New Porsche Panamera Sport Turismo 2017 review
The latest Porsche Panamera gets sleeker and more practical, but does it work on the road?
A moderately more useful Panamera, but in reality one that trades on its good looks rather than any significant increases in practicality. While the 4 E-Hybrid isn’t the pick of the range, the powertrain certainly seems to have improved over our earlier experiences of it, but it still sadly lacks the real driver appeal of its more conventionally powered relations.
Porsche has history with estate cars. The iconic Audi RS2 was partly a Porsche collaboration, and was even built at the German sports car maker’s plant in Zuffenhausen. The RS2 arguably kick-started the trend for super-wagons back in the mid-nineties. That resonates to this day, but it’s taken a while for the company to produce its very own.
First hinted at five years ago as a concept, the Panamera Sport Turismo has finally rolled on to the road. The production car has changed very little from that early design concept; the longer roof suits the proportions of the second-generation Panamera, the bigger hatch adding some usefulness.
Visually it’s transformational, then, but if you’re looking for a more practical Panamera then you might be a little bit disappointed. Most Panamera Sport Turismos offer 520 litres of space with the seats up, and 1,390 litres with them down, but Mercedes-Benz’s CLS Shooting Brake betters that with 590/1,590 litres. Choose this fuel-sipping Panamera 4 E-Hybrid and that shrinks a bit, to 425 litres and 1,295 litres respectively, thanks to an electric/petrol drivetrain that demands a little more room for packaging.
Twenty litres is the gain over the normal Panamera, which isn’t much, but then the access is easier, and those rear seats fold in a 40/20/40 formation. Push a button in the rear to unlock them and fold the seatbacks forward; the resulting floor is almost flat. Porsche even offers a load-retention kit if you’re serious about carrying stuff.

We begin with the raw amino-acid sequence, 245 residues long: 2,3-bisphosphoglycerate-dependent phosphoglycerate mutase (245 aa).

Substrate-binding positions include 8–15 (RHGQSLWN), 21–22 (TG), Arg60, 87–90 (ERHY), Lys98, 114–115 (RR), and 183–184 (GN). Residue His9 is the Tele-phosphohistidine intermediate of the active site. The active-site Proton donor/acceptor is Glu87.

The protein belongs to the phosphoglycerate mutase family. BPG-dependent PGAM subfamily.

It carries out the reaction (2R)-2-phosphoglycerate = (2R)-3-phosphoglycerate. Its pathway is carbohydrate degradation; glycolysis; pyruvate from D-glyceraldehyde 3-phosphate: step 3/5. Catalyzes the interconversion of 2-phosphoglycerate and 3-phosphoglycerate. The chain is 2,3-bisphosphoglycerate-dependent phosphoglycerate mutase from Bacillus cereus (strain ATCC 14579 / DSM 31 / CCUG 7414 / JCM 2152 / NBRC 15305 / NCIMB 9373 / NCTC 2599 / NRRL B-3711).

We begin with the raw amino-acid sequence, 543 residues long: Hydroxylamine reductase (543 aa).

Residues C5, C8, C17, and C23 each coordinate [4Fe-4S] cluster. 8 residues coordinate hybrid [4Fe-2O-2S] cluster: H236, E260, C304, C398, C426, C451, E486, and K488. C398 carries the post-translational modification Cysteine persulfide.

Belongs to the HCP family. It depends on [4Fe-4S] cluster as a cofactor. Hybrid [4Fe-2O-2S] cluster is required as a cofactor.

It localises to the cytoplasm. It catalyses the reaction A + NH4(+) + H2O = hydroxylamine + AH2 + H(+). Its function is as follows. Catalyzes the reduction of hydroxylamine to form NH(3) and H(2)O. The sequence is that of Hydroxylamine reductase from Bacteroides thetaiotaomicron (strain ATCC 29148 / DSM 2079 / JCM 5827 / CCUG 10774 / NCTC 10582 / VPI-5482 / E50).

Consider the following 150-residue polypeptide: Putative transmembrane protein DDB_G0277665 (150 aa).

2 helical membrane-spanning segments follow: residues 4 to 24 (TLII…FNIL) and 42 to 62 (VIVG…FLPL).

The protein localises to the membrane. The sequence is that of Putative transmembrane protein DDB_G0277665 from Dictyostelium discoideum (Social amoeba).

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More importantly, perhaps, there are now three rear seats over the usual two. However, even Porsche somewhat apologetically refers to its new layout as a 4+1. That’s hardly surprising, either, because you’d never describe the raised centre cushion as a proper seat, or even as a useful occasional one.
The roofline does give a bit more rear headroom, but otherwise it’s all familiar Panamera, with a fine driving environment, neat finishes and easy operation of the infotainment functions and driving modes.
The 4 E-Hybrid adds some complexity to the driving mix with its various hybrid specific modes. These are numerous enough to necessitate more than simple selection via the wheel-mounted Mode Switch that’s standard here. Elements such as E-Hold and E-Charge will also require a degree of interaction with the touchscreen that dominates the centre of the dashboard.
In default Auto-Hybrid mode, the powertrain will push the Sport Turismo along in electric power as often as possible, using the 136bhp electric motor to maximise economy. It’s smooth, quiet and quick, too, and able to run the car up to and beyond UK motorway speeds.
Do so and you’ll do well to get near the 15-31-mile electric range Porsche quotes, let alone the 113mpg overall economy figure. Still, if you have a short, urban commute and like the idea of the 4 E-Hybrid’s duality, then there’s a place for it.
When the 2.9-litre biturbo V6 does fire up to join in, it’s more seamless than it was on our first acquaintance with the powertrain in the regular Panamera. Together, the two develop 462bhp, which is enough to haul the 4 E-Hybrid to 62mph in just 4.6 seconds. The hybrid’s systems now seem to be better integrated, while the brake and accelerator pedal feel far more conventional in their operation than early hybrid Panameras.
There’s still a great deal of weight to manage with this particular powertrain. The Sport Turismo rear itself adds only 20kg over its relation, but the powertrain of the 4 E-Hybrid’s weight unquestionably takes the edge off its agility. It doesn’t feel as nimble in bends and there’s more understeer, while the steering lacks the immediacy of other Panameras’. The ride is comfortable, though, and the standard air-suspension is smooth and cosseting, even on optional 21-inch wheels.
It isn’t, then, a Panamera brimming with driver appeal – more a tax dodge, or, increasingly, a diesel alternative.
A Sport Turismo adds £3,728 to the price of a regular Panamera, £1,581 of which is down to the necessity on early-order cars to have the panoramic glass sunroof. Open that and the Porsche Active Aerodynamics (PAA) will adjust the rear roof-top wing to help quieten the wind noise.